31st Battalion Association Member Mick James shares his memories of the late LTCOL Jim Bourke:
Many members of 31stBattalion Association recall fondly the Late Jim Bourke who grew up in Ayr and later was the ARA Adjutant of 31st Battalion RQR in1969-71 . I understand he was Dux of Senior (Grade 12) at Ayr High School. He received a Commission through Portsea OTC and was a Platoon Commander with 1RAR during their tour of Sth Vietnam in1965-6. He was seriously wounded during that Tour, but returned to Vietnam in1968 with the AATTV in I Corp (Northern Sth Vietnam) as a Captain with a MIC Force Unit commanded by an American Colonel with many of the Company Commanders Australian Officers or Warrant Officers.
The story below by a former fellow Army Officer, describes Jim’s efforts after he had left the Army to recover the 6 bodies of Australian Servicemen left behind in Sth Vietnam including 2 from his own 1RAR Platoon. He led a multiple year Operation named Operation Aussies Home with private financing to recover the bodies and return them to their families in Australia for burial and closure for the families.
I can confirm part of the story about Jim opening a steel beer can on returning to their secure compound after an operaton. The shot put the Camp on “Stand To” and when he was found to be the culprit, he was referred to the senior Australian Officer in Vietnam, Maj Gen A. L. McDonald for discipline. Jim says he was admonished by the General.
In 1970 I was the IO of 31stBattalion & Jim was ARA Adjutant on our annual camp at High Range, when Jim received word that Gen McDonald (then GOC of Northern Command) was to visit us later that morning. Jim did not wish to meet up with him again, so organised for both of us to do a Recce for our Exercise the following week. We were away from Camp for over 2 hours which covered the General’s entire visit, much to the relief of Jim.
Jim was awarded an AM for his efforts in leading a team to recover the 6 servicemens bodies & returning them to their families. He became friends with Lambis Englezos (who found 250 bodies from the Battle of Fromelles), and Ted Graham (who led the team who discovered HMAS Sydney, sunk in WW2). All 3 were awarded AMs in the Australian Honours- see attached photo.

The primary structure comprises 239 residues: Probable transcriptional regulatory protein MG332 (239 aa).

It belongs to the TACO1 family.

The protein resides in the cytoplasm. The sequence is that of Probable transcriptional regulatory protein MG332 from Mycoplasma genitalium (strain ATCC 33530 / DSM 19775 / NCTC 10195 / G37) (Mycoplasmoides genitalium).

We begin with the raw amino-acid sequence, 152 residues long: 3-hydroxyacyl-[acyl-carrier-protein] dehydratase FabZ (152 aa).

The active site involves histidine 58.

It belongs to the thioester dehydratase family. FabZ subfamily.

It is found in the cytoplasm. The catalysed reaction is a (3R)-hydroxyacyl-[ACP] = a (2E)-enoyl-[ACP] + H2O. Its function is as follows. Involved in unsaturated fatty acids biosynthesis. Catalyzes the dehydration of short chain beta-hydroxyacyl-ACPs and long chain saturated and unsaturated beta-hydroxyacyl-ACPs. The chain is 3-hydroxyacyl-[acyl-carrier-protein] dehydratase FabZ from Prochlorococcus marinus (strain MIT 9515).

Jim was one of 19 awarded a Medal for Gallantry in the end of War list in1998.
Jim was encouraged to write a PHD Thesis titled “Living with Unresolved Grief and Uncompleted Tasks: Achieving Closure around Ambiguous Loss and Traumatic Events during Wartime”.You can access it here – Living with Unresolved Grief and Uncompleted Tasks : Achieving Closure around Ambiguous Loss and Traumatic Events during Wartime | VU Research Repository | Victoria University | Melbourne Australia
Jim’s Post Nominals are MG AM PHD, a very rare combination.
LEST WE FORGET THIS OUTSTANDING 31ST Battalion Soldier
The following is a brief description of Jim’s life by fellow Officer – Ross Eastgate OAM.
Jim Bourke – Remembering a one-off, larger than life character as I recall him.
6 Oct 2015
JIM BOURKE marched off at 1400 precisely last Friday 1 October 2015
To give him his full title, Lt Col (Retired) Dr James Raymond Bourke, Member of the Order of Australia, Medal of Gallantry, Doctor of Philosophy (Victoria University) departed this life after a long illness, lung cancer actually, the legacy of an early life not always wisely spent.
Born in Ayr, Far North Queenslander Bourke, aka Bindi was a 1964 Portsea graduate.
His mates agree the mould was broken when he arrived. There was none other like him and there will unlikely be again. He had what was described in the army of that time as a “bit of a suntan”, not that it mattered.
He served two Vietnam tours, with 1RAR in 1965 and 1968-1969 with the training team and after the logistics support group at Vung Tau.
During his first tour he had to leave two of his diggers on the battlefield, even knowing they were dead it was a burden he was determined not to carry to his grave.
Later in that tour he suffered a grievous head wound, the bullet passing through his mouth and exiting near his ear. He spent months in hospital as his face was reconstructed, needing dentures to replace his lost teeth. That was an easy loss to bear compared with his lost soldiers.
There are many no doubt apocryphal stories about Jim Bourke, but none unbelievable to those who knew him.
He allegedly once opened a steel beer can by firing a .45 pistol round through its top, which is possibly why his AATTV tour was cut short.
At his army farewell at Sydney’s Victoria Barracks in 1980, the dentists who had conducted his discharge examination had made, at the suggestion of one of his fellow officers who may now possibly be governor-general, new dentures of bright metal, fashioned after the teeth of a german shepherd, including prominent canine incisors.
Jim Bourke demonstrated their efficacy by tearing the flesh of a roast chicken from its bones. Those teeth were not unsuited to the personality of this larger than life character. They also typified a tenacity to pursue and devour things which bothered him. The loss of Lcpl “Tiny” Parker and Pte Peter Gillson was one.
After Vietnam there were six Australian soldiers whose remains had not been recovered. Jim Bourke’s persistence to discover and repatriate them drove his latter decades. He pleaded, bullied cajoled officials and bureaucrats here and in Vietnam until with reluctant Australian government support he located all their remains, bringing them home as he promised he would do to give their families closure.
It also gave closure to Jim Bourke’s anguish at having left two of his diggers behind.
He wrote a thesis on that wider anguish which resulted last week in the presentation of his PhD, sadly on his deathbed.
He had unfinished work he believed, to do the same for Australians missing in action in Korea.
Rest easy mate, for others will pursue that cause in your memory.